This he claims to have done, first by having acquired the fee to the gangway by deed and by prescription, and second by having acquired a prescriptive right to the space across the gangway occupied by the structure erected in 1882.
The defendant's deed from Way, in 1898, purports to convey the fee of the gangway, but Way had no title to convey, and the defendant took no right to the fee of the gangway by this conveyance.
An easement may be acquired by adverse possession. Bradley Fish Co. v. Dudley, 37 Conn. 136, 145. One cotenant may oust his cotenant and obtain title to his land by adverse possession. Catlin v. Decker, 38 Conn. 262, 267; Newell v. Woodruff, 30 Conn. 492, 497. And the defendant might have ousted the plaintiff and have acquired by adverse possession his rights in the gangway. So, too, he might by such means have acquired a part of the plaintiff's rights in the gangway, to the extent of his ouster of the plaintiff of his unity of possession held in common with the other proprietors. An owner abutting upon a court, private way, passway, or the bed of a stream, to which he has no title, who builds over the court, way, or stream and maintains his structure under a claim of right for the requisite statutory period, may obtain the prescriptive right to maintain his structure. Norwalk Heating Lighting Co. v. Vernam, 75 Conn. 662, 55 A. 168; Puorto v. Chieppa, 78 Conn. 401, 62 A. 664; Keats v. Hugo, 115 Mass. 204; Randall v. Sanderson, 111 Mass. 114.
The acts of the defendant from which his prescriptive title is said to arise are with one exception of no consequence. The drawbridge over the gangway has been abandoned. The tunnel under the gangway was maintained without the knowledge, actual or constructive, of the plaintiff. The addition to the structure of 1882, and the brick building, except the part occupying the space of the 1882 structure, cannot be claimed to furnish ground for a prescriptive title. The structure of 1882 was erected under a claim of right; it was maintained until July, 1910, without objection and, presumptively, with the knowledge of the plaintiff and his predecessors in title, and was adverse, since it was, pro tanto, an open, visible, and exclusive possession of the space it occupied. Alderman v. New Haven, 81 Conn. 137, 141, 70 A. 626. There is no specific finding of an adverse user, except as that must be inferred from the continued occupancy under the circumstances presented. The facts found as to the erection and maintenance of the 1882 structure — and the evidence fully justifies the finding — are inconsistent with any legal conclusion other than that the defendant had acquired by adverse possession title to the space over that portion of the gangway occupied by this structure. Layton v. Bailey, 77 Conn. 22, 28, 58 A. 355; Spencer v. Merwin, 80 Conn. 330, 336, 68 A. 370. This occupancy was of the space filled by the structure of 1882. This did not prevent the use by the plaintiff of the space beneath this structure for all purposes which by the Dimock and Marsh deeds had been granted the plaintiff, nor did it deprive the plaintiff of whatever rights he possessed in the space above, for it neither shut out the light, nor deprived him of the air which this unenclosed space gave him. In short, it did not deprive him of any right which he, as an abutting owner, had in virtue of the Dimock and Marsh grant, except as to the space actually occupied by the structure of 1882. The 1910 building included the space occupied by the structure of 1882, so that the space so occupied has never ceased to be in the open, exclusive, and adverse possession of the defendant since 1882.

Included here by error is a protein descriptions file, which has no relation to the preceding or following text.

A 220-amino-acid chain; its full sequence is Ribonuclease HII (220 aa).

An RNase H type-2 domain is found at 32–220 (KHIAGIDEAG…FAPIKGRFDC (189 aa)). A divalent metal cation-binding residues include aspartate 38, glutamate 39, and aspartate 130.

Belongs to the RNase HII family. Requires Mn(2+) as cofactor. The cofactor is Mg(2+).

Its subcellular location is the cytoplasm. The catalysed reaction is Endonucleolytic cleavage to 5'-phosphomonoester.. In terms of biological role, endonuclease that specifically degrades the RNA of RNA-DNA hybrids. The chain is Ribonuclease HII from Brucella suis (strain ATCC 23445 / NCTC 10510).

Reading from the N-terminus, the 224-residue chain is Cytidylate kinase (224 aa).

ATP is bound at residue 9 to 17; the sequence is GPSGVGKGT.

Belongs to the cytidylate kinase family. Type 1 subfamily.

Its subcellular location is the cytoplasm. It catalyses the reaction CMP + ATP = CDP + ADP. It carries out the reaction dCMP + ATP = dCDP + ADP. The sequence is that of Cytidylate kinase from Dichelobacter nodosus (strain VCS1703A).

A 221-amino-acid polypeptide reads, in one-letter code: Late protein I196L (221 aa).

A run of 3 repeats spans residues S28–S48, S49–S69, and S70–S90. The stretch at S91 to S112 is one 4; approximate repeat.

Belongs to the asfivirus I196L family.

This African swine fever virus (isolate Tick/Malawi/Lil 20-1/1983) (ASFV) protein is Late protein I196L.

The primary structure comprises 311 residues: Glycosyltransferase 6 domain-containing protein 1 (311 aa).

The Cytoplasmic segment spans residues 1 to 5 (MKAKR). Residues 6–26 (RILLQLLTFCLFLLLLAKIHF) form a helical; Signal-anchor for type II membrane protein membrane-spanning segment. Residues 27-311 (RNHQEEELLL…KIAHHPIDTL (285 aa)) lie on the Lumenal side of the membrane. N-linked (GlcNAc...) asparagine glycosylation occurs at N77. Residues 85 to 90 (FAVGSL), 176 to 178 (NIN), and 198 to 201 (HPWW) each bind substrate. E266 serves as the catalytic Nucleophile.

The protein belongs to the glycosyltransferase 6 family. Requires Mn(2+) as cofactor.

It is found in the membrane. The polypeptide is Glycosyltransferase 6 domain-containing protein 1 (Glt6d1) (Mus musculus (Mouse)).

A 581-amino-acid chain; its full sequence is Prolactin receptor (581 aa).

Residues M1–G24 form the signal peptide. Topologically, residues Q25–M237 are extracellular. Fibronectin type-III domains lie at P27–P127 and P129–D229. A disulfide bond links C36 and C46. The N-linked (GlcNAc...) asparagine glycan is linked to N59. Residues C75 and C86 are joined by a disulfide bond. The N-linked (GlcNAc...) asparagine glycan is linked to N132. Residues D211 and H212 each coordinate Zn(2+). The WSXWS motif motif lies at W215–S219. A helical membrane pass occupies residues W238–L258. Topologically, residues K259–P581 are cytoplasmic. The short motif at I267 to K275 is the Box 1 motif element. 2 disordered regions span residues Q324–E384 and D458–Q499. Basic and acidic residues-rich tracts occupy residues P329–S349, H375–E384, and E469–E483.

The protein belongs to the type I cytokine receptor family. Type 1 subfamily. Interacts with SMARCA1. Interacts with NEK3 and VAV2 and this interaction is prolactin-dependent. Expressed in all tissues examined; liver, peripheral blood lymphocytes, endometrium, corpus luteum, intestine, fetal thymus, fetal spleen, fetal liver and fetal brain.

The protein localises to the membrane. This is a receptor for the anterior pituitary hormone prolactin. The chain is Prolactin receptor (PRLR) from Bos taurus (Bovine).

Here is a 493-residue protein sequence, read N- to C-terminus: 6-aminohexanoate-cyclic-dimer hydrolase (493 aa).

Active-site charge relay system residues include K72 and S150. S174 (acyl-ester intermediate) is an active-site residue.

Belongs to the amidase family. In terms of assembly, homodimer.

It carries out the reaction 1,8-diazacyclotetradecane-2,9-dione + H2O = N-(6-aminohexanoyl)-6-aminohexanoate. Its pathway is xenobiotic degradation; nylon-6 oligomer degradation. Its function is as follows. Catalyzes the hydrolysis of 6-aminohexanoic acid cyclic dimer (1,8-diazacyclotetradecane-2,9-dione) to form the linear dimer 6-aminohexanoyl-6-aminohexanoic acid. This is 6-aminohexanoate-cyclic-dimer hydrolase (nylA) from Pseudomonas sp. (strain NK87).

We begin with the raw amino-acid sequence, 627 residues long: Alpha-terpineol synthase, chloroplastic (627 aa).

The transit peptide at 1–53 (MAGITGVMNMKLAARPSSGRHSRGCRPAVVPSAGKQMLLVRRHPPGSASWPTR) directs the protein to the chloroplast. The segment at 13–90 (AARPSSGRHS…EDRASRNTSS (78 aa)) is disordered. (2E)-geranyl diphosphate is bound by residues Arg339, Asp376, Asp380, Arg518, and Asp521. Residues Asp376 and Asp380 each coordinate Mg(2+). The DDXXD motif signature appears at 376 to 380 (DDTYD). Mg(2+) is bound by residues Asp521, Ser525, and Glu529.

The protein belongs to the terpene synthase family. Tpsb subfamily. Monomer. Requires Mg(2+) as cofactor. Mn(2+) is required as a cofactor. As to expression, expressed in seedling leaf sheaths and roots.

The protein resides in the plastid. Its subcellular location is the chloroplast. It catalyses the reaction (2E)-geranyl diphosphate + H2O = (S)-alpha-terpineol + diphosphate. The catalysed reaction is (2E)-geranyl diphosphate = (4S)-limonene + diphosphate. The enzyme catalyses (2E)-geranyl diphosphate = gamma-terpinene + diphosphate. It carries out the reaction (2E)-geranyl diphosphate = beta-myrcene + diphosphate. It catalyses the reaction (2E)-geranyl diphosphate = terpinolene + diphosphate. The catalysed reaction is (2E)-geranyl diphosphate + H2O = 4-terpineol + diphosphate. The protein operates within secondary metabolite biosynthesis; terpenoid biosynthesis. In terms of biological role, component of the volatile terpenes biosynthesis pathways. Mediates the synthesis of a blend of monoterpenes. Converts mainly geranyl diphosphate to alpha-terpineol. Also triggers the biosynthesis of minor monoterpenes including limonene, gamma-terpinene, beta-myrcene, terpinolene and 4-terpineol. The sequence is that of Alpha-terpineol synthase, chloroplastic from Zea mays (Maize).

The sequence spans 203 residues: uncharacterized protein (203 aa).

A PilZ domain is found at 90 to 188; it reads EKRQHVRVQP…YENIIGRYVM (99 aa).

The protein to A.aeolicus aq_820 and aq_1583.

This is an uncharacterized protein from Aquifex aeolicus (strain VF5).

The memorandum of decision concluded: "The present owner of the gangway, the plaintiff, is entitled to a mandatory injunction to prevent the development of a greater prescriptive right than the defendant now has to span the gangway with a structure. That is with a structure greater in extent than the structure of 1882." This conclusion followed from the facts found. The judgment should have accorded with the facts and supported this conclusion of the memorandum of decision, instead of decreeing a mandatory injunction against the further maintenance of any structure over the gangway.
We do not deem the other questions of evidence raised of sufficient importance to require discussion.
It was irregular to make the facts found on appeal a part of the judgment. Presumably the judgment-file was drawn and the finding on appeal made by the trial court at the same time. Since the facts so found are made a part of the judgment-file, they cannot now be disregarded, and are as conclusive as though made up especially for the judgment, as provided by General Statutes, §§ 759 and 763.
The judgment should be modified in accordance with this opinion.